Château Cantemerle: The Modern Era

In the latter years of the 19th century the domaine seemed at first to go from strength to strength. Alfred Danflou, writing in Les Grands Crus Bordelais (Librairie Goudin, 1867), reported that the trade regarded the wines as “très colorés, très corsés, et qu’ils ont un bouquet fin et prononcé”. The vineyard was expansive, and in the early 1880s there were about 110 hectares of vines planted, on an estate that covered 400 hectares all-told. The 1868 edition of Cocks et Féret put the production as high as 150 to 170 tonneaux per annum. This figure plummeted with the arrival of phylloxera though.

Château Cantemerle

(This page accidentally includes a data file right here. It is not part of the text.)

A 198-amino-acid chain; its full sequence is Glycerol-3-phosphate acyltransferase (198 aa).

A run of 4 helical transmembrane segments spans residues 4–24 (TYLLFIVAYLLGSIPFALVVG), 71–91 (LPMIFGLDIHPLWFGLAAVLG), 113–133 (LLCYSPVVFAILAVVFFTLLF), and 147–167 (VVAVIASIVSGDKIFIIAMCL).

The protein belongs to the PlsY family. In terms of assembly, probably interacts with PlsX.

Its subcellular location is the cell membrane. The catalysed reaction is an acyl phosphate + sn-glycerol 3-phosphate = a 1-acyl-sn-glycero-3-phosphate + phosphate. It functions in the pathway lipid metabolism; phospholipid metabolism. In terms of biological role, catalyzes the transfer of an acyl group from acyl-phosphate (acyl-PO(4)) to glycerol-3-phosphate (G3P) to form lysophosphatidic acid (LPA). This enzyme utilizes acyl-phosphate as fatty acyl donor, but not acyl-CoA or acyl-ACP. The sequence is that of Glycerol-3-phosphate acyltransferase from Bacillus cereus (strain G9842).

It is also worth noting that during this era the estate’s wines were already divided into first and second wines, both the 1883 and 1886 editions of Cocks et Féret indicating that there were 150 tonneaux of the former and 50 tonneaux of the latter. By 1897 the second wine had been christened Château Royal-Médoc, while the first wine remained Villeneuve Château Cantemerle-Médoc.

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